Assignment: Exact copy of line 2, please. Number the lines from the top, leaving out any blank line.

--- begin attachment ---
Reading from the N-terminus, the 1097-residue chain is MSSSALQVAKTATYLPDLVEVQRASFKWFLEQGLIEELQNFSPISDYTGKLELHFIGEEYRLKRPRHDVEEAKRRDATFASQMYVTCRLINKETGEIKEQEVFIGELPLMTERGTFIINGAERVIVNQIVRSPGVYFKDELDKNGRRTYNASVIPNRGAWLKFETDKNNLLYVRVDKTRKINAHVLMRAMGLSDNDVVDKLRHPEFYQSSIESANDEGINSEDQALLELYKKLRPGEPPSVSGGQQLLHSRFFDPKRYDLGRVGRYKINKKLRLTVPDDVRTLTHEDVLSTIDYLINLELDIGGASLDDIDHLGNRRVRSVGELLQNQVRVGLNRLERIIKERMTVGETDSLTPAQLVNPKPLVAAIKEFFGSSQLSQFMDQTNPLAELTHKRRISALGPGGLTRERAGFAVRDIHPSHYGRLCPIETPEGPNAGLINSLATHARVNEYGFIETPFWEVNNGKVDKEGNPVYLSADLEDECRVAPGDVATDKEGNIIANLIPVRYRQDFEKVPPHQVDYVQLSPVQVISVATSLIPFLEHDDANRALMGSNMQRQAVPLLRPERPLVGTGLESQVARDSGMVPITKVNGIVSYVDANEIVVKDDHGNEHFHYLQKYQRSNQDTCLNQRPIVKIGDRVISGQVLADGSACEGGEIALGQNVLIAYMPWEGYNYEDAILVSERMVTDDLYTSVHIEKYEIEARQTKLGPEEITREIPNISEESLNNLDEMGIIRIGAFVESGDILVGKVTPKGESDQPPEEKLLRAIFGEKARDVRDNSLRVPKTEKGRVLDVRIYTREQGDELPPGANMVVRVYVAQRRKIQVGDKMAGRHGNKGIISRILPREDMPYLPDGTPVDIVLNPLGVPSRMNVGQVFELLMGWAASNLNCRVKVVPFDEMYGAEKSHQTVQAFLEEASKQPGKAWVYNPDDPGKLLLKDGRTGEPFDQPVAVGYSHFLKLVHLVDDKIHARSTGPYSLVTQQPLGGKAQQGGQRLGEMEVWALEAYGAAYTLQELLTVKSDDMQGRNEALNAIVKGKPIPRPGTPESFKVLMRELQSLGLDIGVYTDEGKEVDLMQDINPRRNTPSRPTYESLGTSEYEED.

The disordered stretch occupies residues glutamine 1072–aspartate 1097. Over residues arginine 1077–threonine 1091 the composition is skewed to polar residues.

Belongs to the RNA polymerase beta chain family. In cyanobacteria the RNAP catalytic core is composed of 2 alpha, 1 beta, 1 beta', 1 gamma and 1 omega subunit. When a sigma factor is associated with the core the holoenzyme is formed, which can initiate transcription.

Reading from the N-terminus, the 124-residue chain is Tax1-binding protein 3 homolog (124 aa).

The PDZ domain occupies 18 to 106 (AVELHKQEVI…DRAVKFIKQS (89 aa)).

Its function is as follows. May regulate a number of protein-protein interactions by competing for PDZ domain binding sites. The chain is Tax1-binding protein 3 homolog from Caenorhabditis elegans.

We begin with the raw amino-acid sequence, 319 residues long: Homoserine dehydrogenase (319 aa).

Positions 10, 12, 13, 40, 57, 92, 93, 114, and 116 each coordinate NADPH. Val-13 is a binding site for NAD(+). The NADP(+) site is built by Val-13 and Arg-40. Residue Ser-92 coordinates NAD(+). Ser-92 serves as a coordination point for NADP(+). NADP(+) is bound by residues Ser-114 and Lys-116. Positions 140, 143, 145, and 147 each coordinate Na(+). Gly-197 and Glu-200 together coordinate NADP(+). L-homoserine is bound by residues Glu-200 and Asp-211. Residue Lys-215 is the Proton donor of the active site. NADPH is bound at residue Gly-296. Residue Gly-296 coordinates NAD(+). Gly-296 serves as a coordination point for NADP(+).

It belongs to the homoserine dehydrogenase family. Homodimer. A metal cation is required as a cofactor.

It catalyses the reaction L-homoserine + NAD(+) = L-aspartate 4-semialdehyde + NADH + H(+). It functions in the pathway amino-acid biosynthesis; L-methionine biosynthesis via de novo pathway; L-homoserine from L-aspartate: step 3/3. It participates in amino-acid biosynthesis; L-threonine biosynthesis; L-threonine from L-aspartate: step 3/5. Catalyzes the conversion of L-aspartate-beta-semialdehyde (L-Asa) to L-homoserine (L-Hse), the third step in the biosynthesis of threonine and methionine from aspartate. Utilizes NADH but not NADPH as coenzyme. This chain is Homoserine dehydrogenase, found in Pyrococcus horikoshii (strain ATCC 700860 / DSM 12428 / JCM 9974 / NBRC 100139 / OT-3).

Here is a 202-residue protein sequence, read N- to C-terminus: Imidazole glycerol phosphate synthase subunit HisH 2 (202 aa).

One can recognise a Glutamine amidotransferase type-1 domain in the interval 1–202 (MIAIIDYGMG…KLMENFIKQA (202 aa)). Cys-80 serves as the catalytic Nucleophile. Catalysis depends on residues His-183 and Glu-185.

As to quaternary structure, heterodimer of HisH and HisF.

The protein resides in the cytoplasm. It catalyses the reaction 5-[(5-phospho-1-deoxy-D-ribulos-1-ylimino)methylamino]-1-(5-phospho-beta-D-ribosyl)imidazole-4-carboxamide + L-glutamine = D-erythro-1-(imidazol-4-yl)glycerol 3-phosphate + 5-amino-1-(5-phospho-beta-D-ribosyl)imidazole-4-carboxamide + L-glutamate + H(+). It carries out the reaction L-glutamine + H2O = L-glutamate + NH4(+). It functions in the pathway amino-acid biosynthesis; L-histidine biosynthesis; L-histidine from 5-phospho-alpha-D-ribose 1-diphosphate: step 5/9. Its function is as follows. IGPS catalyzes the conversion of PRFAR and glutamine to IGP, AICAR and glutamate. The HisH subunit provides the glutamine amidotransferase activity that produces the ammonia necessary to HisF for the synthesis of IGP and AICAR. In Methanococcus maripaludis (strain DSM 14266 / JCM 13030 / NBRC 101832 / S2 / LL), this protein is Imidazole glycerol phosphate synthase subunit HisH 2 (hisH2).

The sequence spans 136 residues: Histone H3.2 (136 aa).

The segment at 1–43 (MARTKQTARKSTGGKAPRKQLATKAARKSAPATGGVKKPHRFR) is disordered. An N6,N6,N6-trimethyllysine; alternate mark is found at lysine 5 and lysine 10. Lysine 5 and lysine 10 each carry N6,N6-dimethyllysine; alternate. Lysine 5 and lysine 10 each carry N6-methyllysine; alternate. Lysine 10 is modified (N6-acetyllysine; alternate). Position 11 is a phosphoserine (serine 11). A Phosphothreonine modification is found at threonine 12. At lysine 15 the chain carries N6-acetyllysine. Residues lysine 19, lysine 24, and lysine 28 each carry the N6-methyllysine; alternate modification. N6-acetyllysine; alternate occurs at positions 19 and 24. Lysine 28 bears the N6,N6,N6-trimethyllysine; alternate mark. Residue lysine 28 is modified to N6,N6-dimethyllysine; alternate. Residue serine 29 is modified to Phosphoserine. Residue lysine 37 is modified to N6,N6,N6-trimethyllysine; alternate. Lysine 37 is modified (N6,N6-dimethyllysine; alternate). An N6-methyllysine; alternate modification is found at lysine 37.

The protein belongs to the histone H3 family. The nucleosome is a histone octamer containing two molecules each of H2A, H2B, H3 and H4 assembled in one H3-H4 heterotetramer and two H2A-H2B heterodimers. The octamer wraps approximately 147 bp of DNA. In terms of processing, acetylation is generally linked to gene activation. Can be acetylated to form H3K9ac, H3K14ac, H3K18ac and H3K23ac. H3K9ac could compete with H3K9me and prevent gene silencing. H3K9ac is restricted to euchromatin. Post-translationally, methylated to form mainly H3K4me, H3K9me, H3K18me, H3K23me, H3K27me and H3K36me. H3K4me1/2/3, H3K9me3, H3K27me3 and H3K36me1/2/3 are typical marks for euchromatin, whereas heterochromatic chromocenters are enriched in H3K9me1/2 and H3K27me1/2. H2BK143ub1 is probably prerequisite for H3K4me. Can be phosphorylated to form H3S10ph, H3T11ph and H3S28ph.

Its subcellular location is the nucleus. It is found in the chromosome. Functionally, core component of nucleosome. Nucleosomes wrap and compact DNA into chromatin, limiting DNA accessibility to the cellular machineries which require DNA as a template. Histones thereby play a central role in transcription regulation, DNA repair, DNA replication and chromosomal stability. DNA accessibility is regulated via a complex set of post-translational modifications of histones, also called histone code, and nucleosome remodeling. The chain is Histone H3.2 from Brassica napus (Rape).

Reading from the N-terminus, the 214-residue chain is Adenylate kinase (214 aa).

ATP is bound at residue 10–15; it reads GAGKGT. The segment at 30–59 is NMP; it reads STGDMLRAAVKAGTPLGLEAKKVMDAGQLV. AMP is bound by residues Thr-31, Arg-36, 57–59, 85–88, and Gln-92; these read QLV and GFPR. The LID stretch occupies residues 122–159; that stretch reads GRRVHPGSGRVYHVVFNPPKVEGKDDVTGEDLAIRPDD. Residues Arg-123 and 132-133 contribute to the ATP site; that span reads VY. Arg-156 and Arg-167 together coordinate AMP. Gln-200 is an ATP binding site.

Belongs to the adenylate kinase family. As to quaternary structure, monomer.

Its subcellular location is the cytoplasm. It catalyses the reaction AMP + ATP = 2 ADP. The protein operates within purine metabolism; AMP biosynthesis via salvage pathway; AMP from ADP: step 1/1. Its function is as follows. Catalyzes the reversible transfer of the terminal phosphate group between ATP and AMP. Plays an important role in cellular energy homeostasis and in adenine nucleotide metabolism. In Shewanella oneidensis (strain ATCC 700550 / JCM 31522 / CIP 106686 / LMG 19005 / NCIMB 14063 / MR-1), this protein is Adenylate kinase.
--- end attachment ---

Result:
The disordered stretch occupies residues glutamine 1072–aspartate 1097. Over residues arginine 1077–threonine 1091 the composition is skewed to polar residues.